US Resident Population, 7/1/2018Vintage 2018 EstimateCensus 2017 ProjectionDifferenceTotal327,167,434327,891,911-724,4770-419,810,27520,172,617-362,3425-920,195,64220,166,27029,37210-1420,879,52720,866,30013,22715-1921,097,22121,084,45112,77020-2421,873,57921,966,919-93,34025-2923,561,75623,601,976-40,22030-3422,136,01822,125,39510,62335-3921,563,58721,556,7726,81540-4419,714,30119,728,816-14,51545-4920,747,13520,786,395-39,26050-5420,884,56420,923,227-38,66355-5921,940,98522,012,901-71,91660-6420,331,65120,408,221-76,57065-6917,086,89317,127,778-40,88570-7413,405,42313,418,850-13,42775-799,267,0669,274,592-7,52680-846,127,3086,131,125-3,81785+6,544,5036,539,3065,197
As the table shows, there are significant differences between the “Vintage 2018” population estimates and the projections from Census 2017, not just in the total but also in the age distribution.

In “Vintage 2018” Census also provided updated population projections for 2019, which are used (among other things) as “controls” for the household employment estimates for 2019. Below is a table comparing the Vintage 2018 population projections for 2019 with the Census 2017 projections for 2019.

Resident Population Projections for 7/1/2019Vintage 2018Census 2017DifferenceTotal327,167,434327,891,911-724,4770-419,810,27520,172,617-362,3425-920,195,64220,166,27029,37210-1420,879,52720,866,30013,22715-1921,097,22121,084,45112,77020-2421,873,57921,966,919-93,34025-2923,561,75623,601,976-40,22030-3422,136,01822,125,39510,62335-3921,563,58721,556,7726,81540-4419,714,30119,728,816-14,51545-4920,747,13520,786,395-39,26050-5420,884,56420,923,227-38,66355-5921,940,98522,012,901-71,91660-6420,331,65120,408,221-76,57065-6917,086,89317,127,778-40,88570-7413,405,42313,418,850-13,42775-799,267,0669,274,592-7,52680-846,127,3086,131,125-3,81785+6,544,5036,539,3065,197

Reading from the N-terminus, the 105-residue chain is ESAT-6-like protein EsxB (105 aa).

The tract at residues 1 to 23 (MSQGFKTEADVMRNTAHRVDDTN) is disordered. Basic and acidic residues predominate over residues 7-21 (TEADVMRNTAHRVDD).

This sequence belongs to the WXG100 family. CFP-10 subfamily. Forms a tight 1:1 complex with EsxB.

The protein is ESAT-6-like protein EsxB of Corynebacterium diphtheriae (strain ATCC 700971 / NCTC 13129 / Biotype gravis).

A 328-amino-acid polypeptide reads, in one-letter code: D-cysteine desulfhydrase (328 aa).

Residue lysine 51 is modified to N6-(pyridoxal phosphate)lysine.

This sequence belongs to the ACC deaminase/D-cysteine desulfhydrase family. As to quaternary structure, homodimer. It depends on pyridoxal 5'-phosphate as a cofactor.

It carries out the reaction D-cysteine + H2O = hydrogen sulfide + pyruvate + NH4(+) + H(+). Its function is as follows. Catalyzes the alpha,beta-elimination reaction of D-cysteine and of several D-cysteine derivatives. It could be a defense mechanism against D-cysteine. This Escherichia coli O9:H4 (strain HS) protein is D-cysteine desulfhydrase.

(Note: The Vintage 2018 projection for 2019 appears to have assumed the same number as births as for 2018, though recent data suggest that births were lower.)

If analysts had used the Census 2017 population projections to forecast the US labor force and the number of US households, and had been accurate in their forecasts of labor force participation rates and headship rates, they would have over-predicted the size of the labor force in mid-2019 by about 400,000, and over-predicted the number of households in mid-2019 by about 260,000.

Obviously, Census 2017 population projections have not tracked recent estimates and projections very well. In addition, Census 2017 assumptions for births, deaths, and net international migration are likely to be considerable off from likely “actuals” for the years ahead.